Please use this identifier to cite or link to this item: http://buratest.brunel.ac.uk/handle/2438/13751
Title: Moral Citizenship. An ethnographic exploration of the category of victimhood in post-genocide Rwanda
Authors: Guglielmo, Federica
Advisors: Argenti, N
Niehaus, I
Keywords: Social drama;Performance of morality;Relational identities;Identity boundaries
Issue Date: 2016
Publisher: Brunel University London.
Abstract: In order to foster social reconciliation in the aftermath of the 1994 genocide, the Rwandan government has implemented a judiciary system and established a national commemoration period. More importantly, in order to eradicate the ideological foundation of the genocide, the government has outlawed ethnicity as a cornerstone of genocidal propaganda. Ethnography shows that these efforts have been only partially successful and that ethnicity occupies a central, silent space at the centre of Rwandan national politics and social interaction. In this work, I shed light over the entanglement between the memory of the genocide and social identities in Rwanda. I explore the ways in which ordinary Rwandans re-situate their ethnic background through moral categories that surface from the government’s historical narrative of the genocide and of the events that led to it. I analyse the means through which this narrative is established, the judicial enforcement and the memorialisation of the genocide, to illustrate the patterns of blame and legitimacy that saturate these historical constructions. Within these contexts, I explore the ways in which individuals exercise tactical agency in order to re-place their ethnic past in relation to these narratives. Drawing on in-depth ethnographic fieldwork, I argue that the government’s narrative of the genocide constitutes a moral landscape in relation to which actors acquire — or are denied — instances of victimhood. Negotiation over these instances take the form of accusatory practices which, more or less explicitly, are used in everyday life to define selfhood and otherness with respect to the genocide. My research shows how, cutting across former ethnic boundaries, the category of victimhood represents a form of empowerment, which dialectically depends on the identification of perpetratorship.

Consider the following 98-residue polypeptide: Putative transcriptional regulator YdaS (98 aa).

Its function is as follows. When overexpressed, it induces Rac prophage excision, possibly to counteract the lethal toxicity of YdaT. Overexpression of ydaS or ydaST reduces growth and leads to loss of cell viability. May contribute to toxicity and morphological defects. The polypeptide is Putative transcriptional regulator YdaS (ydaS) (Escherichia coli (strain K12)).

Description: This thesis was submitted for the award of Doctor of Philosophy and was awarded by Brunel University London.
URI: http://bura.brunel.ac.uk/handle/2438/13751
Appears in Collections:Anthropology
Dept of Social Sciences Media and Communications Theses

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